Upon successful completion of the Comprehensive Examination, the student will, upon counsel with the graduate advisor and with the consent of the faculty member involved, select a research advisor. The advisor must be a member of the graduate faculty. With agreement from the research advisor, the student will select a dissertation committee subject to the approval of the graduate dean. This committee will consist of the research advisor and three additional graduate faculty members, at least one of whom is from outside the Department of Physics.

Within six months of passing the Comprehensive Examination the student is expected to present a dissertation proposal to the Department of Physics members of his/her dissertation committee. A student is given a grade of satisfactory or unsatisfactory on this Dissertation Proposal Presentation (DPP). Upon receiving a satisfactory grade, the student shall continue into their dissertation research. Otherwise, the DPP may be repeated only once, and this must be done within three months’ time of the first presentation.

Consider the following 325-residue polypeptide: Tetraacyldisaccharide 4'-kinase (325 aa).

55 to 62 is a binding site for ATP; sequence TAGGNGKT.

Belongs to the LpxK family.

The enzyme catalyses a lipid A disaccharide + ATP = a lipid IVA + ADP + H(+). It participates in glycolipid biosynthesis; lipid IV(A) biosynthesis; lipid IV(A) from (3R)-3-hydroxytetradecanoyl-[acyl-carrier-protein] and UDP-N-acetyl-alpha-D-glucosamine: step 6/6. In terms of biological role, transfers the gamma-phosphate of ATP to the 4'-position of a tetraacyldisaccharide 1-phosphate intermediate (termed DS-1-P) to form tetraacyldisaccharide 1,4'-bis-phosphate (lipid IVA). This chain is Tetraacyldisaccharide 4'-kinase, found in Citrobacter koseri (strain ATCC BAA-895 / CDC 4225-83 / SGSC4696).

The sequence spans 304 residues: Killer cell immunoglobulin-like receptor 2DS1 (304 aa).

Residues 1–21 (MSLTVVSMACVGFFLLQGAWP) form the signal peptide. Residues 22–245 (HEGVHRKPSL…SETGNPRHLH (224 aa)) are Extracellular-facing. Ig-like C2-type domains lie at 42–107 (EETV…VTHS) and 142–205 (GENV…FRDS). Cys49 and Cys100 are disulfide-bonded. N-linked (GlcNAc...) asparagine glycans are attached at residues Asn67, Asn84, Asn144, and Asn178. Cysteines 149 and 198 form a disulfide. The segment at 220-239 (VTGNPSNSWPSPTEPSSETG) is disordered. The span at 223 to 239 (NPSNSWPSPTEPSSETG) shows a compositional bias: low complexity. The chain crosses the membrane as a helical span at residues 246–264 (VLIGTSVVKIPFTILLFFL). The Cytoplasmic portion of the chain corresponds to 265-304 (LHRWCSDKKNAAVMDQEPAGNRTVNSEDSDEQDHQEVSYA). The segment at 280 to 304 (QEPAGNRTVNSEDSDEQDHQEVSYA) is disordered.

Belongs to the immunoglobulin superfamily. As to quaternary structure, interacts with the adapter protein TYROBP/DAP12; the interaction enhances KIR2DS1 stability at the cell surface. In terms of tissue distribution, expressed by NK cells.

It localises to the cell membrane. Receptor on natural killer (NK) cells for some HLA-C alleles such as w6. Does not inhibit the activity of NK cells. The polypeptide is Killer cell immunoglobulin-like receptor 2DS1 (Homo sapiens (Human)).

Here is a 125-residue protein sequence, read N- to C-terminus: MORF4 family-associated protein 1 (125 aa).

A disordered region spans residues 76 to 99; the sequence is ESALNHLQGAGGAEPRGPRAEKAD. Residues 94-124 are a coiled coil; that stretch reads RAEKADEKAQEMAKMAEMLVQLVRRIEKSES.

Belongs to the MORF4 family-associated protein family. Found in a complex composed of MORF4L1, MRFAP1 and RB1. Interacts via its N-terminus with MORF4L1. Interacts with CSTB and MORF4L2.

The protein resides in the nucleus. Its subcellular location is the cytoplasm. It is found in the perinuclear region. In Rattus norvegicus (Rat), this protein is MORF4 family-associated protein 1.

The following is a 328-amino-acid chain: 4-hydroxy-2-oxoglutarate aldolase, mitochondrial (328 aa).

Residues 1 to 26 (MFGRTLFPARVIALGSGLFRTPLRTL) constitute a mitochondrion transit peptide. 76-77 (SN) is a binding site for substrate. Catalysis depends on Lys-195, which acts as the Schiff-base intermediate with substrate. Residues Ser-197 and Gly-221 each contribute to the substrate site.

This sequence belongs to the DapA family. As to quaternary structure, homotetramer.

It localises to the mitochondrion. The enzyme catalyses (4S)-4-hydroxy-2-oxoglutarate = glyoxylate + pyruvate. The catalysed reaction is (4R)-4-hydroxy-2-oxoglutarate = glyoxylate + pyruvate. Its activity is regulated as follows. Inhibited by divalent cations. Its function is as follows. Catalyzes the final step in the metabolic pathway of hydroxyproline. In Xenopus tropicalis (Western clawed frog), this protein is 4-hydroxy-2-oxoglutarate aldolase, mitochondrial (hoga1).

At the completion of the dissertation, the student will present an Oral Dissertation Defense. During this defense, the dissertation committee will ask questions concerning the dissertation and concerning the student’s research area. Members of the committee should be provided with copies of the dissertation at least one month in advance of the defense. The dissertation and the student’s knowledge of the subject areas must be deemed acceptable by the committee. The requirements and procedures for submission of a dissertation to the Graduate College can be obtained from that college.

Graduate students are required to attend the Physics Colloquium, which constitutes a program for graduate students and physics faculty, presented by members of the WMU physics faculty and visitors from other institutions on topics related to their research specialties. Graduate students are also expected to attend public lectures sponsored by the Department of Physics.